Festival of Homiletics, Day 4

Post a Comment » Written on May 20th, 2010     
Filed under: homiletics
Today was the last full day of the Festival.

In the morning worship we heard a sermon by Michael Curry, Anglican Bishop of North Carolina. He delivered a lively sermon steeped in the traditions of African American preaching, reminding us that our primary message to the world is that “There Is Another Way”.

He was followed by a lecture from Lillian Daniel, a well known author and teacher of homiletics and current senior minister of the First Congregational Church of Glen Ellyn. She talked about her highly acclaimed efforts to get mainline Christians to become for comfortable with the notion of talking to others about their personal faith; a practice that has largely fallen by the wayside in mainline and liberal churches. As a Covenanter I sort of felt like the proverbial choir to whom the preacher was preaching, but it was a good reminder of just how important our long held emphasis on personal testimony really is.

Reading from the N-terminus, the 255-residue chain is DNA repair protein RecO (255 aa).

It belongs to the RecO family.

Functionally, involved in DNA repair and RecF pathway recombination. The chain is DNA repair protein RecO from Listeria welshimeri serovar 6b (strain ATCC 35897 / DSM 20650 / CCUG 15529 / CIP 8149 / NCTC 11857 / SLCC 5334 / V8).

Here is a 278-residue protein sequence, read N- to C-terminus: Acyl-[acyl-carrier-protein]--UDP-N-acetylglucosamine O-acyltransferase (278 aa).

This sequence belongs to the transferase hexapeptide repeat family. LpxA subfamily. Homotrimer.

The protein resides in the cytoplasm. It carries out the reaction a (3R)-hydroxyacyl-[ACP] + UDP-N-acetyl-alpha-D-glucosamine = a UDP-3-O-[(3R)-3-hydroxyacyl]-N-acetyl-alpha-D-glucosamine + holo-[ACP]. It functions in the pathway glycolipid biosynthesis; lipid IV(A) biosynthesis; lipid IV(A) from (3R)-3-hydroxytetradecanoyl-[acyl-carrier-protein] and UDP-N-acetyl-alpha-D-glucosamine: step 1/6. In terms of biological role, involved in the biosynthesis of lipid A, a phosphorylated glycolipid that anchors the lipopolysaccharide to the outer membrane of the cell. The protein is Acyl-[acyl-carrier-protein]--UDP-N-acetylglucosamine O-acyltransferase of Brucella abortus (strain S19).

In the afternoon pastor Hirano and I had the privilege of interviewing William Willimon, a Methodist Bishop and very well known writer of numerous volumes about preaching. In particular his notion of resident aliens speaks powerfully to the Japanese church. He contends that as the myth of a Christian nation is quickly eroding in the U.S., it is essential for Christians to recognize that following Christ in any culture essentially renders us as resident aliens, following a path that puts us in sharp distinction with society at large. Pastor Hirano has already translated at least two of his books into Japanese and is currently working on another one. Look for the interview in print in the Japanese magazine Ministry in the coming months.

The evening program was entitled “Songwriters and Theologians in the Round” and featured musical performances by four outstanding musicians (Ashley Cleveland, Beth Nielsen Chapman, Marcus Hummon and Mike Reid) and comments from four theologians (Margaret Aymer, Anthony Bailey, Claudio Carvalhaes and Amy Jill Levine) about the lyrics. It is a somewhat novel format, and yet makes all the sense in the world given the numerous commonalities between musicians and preachers. They are both public communicators, they both are poetic in their use of words, and they both seek to speak to the hearts of their listeners. Oh, and by the way, the music was profoundly moving.

Tomorrow morning we will hopefully catch the morning worship featuring William Willimon as preacher and then head for the airport and the long journey back to Tokyo.

By the way, photos of the festival can be seen at the following link.

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